For many of us, we have been working for years to solve the challenge of racism in this community.
One of my favorite photos (that is buried in a box somewhere) is my mother, Jane Eskind, helping lead a march in the ‘60s. I thought of her often in the days just past.
My heart has been broken over this pandemic and the virus of racism, which has again been made more visible to us who have watched the ebbs and flows of bigotry over time. It has been visible to many but just as invisible to too many.
I hope that the generation who marched righteously this week to memorialize George Floyd, and so many others, will keep carrying the torch. Not to use it for bad but for good. To shine a bright light on what the future can hold rather than succumbing to the siren call of creating darkness for their neighbors and their businesses and their livelihoods.
Thirty years ago, when The Community Foundation of Middle Tennessee was created, we purposefully set out to emphasize NOT the institution we were trying to create but the word “COMMUNITY” – this was to be for everyone. Everyone had a seat at the table, whether they were needing help or offering it.
When we created the inaugural Board of The Community Foundation in 1991, we were lucky enough to receive help from giants like Dr. Jamye Coleman Williams, Roland Jones, and Cecelia N. Atkins, who were among the first to offer their support and assume their seat at the table.
We have always known that Black Lives Matter. We witness it every day. And in every year as people of all backgrounds have been welcomed and have embraced us, as we have embraced them and their gracious efforts to make our work richer and more meaningful.
I was glad that the church of Rev. Kelly Miller Smith, Sr. (who my mother marched with in the ‘60s) was where many of those marching began last weekend. But I recognize that it is likely that few of these younger generations have heard Rev. Kelly Miller Smith, Sr.’s name and learned his worth.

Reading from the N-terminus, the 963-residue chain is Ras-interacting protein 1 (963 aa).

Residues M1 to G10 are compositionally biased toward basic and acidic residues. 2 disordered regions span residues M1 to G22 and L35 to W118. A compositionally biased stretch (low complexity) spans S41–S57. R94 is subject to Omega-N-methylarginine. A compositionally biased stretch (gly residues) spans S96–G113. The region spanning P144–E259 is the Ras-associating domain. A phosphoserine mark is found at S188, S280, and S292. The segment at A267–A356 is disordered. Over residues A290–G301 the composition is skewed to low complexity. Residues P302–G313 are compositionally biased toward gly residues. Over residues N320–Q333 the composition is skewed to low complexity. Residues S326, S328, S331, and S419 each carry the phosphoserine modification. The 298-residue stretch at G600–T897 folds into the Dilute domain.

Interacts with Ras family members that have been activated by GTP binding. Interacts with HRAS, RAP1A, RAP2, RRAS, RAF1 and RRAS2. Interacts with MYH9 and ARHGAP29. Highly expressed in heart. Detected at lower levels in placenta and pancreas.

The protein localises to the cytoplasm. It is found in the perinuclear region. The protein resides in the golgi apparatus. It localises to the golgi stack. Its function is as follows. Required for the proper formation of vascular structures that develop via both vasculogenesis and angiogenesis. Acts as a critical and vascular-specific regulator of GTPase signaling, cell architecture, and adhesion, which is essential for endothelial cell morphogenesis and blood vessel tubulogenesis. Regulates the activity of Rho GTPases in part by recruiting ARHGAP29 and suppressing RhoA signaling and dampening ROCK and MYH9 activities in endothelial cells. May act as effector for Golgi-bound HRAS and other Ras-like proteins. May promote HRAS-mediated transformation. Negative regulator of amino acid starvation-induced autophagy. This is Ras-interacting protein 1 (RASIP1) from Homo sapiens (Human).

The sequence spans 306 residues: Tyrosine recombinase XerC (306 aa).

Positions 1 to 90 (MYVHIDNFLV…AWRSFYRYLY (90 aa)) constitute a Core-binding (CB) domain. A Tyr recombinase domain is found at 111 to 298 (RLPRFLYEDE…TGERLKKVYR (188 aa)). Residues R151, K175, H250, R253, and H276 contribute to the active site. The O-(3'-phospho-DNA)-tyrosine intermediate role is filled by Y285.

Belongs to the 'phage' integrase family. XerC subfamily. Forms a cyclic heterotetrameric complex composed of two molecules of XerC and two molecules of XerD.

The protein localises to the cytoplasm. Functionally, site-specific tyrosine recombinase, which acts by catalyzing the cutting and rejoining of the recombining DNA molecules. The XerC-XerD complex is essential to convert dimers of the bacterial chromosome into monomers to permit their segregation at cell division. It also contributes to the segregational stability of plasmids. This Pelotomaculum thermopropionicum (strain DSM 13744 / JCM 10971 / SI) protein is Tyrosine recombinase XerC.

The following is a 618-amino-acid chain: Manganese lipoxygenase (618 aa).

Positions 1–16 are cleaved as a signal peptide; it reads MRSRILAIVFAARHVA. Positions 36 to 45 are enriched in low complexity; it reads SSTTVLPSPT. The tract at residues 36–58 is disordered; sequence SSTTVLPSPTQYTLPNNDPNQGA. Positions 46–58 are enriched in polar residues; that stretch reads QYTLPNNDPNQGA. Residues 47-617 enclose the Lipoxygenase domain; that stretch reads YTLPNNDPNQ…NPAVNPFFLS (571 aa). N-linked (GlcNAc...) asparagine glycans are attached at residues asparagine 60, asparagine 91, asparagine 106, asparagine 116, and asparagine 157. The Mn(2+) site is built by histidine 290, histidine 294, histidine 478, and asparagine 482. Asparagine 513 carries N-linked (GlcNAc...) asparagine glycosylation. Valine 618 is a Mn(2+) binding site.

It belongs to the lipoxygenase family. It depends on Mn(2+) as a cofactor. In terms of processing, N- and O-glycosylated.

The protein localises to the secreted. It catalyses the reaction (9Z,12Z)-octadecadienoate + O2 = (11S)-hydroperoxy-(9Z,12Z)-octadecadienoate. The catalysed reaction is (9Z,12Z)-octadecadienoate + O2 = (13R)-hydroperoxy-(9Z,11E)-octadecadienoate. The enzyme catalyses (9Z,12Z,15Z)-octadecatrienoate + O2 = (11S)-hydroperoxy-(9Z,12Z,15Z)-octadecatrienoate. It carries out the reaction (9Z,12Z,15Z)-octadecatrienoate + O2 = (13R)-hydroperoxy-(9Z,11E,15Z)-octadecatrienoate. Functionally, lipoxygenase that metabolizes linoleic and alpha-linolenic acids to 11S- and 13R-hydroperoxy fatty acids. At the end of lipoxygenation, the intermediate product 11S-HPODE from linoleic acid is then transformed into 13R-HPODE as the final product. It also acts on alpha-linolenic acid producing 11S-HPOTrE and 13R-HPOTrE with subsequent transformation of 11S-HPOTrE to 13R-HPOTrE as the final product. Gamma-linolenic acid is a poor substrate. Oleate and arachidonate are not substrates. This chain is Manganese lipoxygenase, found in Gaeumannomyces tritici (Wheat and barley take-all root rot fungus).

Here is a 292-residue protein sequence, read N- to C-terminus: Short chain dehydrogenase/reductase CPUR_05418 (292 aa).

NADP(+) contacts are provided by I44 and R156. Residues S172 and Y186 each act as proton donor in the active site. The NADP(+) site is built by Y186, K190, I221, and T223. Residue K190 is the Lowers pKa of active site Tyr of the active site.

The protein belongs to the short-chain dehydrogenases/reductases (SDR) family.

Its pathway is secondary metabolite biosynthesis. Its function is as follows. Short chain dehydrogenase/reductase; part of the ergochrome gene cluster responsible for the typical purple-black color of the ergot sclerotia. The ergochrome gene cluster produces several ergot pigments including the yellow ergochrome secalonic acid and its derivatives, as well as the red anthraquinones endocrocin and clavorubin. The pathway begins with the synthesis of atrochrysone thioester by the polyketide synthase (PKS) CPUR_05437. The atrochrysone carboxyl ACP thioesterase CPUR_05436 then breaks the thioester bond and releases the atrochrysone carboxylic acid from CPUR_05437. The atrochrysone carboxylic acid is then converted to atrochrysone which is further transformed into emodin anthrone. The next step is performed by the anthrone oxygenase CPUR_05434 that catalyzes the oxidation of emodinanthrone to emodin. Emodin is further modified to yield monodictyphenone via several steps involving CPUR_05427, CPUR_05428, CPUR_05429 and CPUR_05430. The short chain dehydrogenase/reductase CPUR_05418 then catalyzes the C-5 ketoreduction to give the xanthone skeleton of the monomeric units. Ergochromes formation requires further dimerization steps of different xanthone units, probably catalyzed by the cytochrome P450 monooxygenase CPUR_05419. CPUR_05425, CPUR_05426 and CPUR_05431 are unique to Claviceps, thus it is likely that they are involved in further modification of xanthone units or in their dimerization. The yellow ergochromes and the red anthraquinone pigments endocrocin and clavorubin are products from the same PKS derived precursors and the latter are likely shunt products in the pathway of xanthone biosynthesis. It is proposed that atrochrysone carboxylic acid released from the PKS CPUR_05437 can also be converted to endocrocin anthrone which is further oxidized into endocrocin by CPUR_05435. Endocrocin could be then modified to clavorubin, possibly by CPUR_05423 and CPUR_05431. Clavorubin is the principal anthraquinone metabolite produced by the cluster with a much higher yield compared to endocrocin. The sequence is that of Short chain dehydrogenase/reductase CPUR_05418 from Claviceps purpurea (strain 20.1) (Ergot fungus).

It is hard to imagine how we will always snuff out the fires we encounter, but I am betting on the leadership, strength, and steadfastness of those generations who now follow in the footsteps of those who have tried and succeeded in connecting generosity with need in the decades that lie ahead.
Founder and President
The Community Foundation of Middle Tennessee
Listen & Learn
Rep. John Lewis’ message to protesters fighting for racial equality
Congressman John Lewis was a champion and leading figure of the civil rights movement. He marched alongside Dr. Martin Luther King, Jr. and was repeatedly beaten and arrested during nonviolent protests for racial equality. Congressman Lewis joined “CBS This Morning” for his first network TV interview since the protests over the death of George Floyd began, he shared his message of hope to protesters.
What Does Equality Mean to You?
Several years back, we asked various city leaders and citizen activists the questions, “What is equality?” “Who helped build your bridge to equality?” and “What more needs to be done?”
Let’s listen to Eric Brown, Kane Brown, Agenia Clark, Yuri Cunza, Dr. Forrest Harris, Susan Huggins, Ashford Hughes, Glenda Glover, and Justin Jones.
Gail Williams Addresses Equity, Equality, Making Change and Being Courageous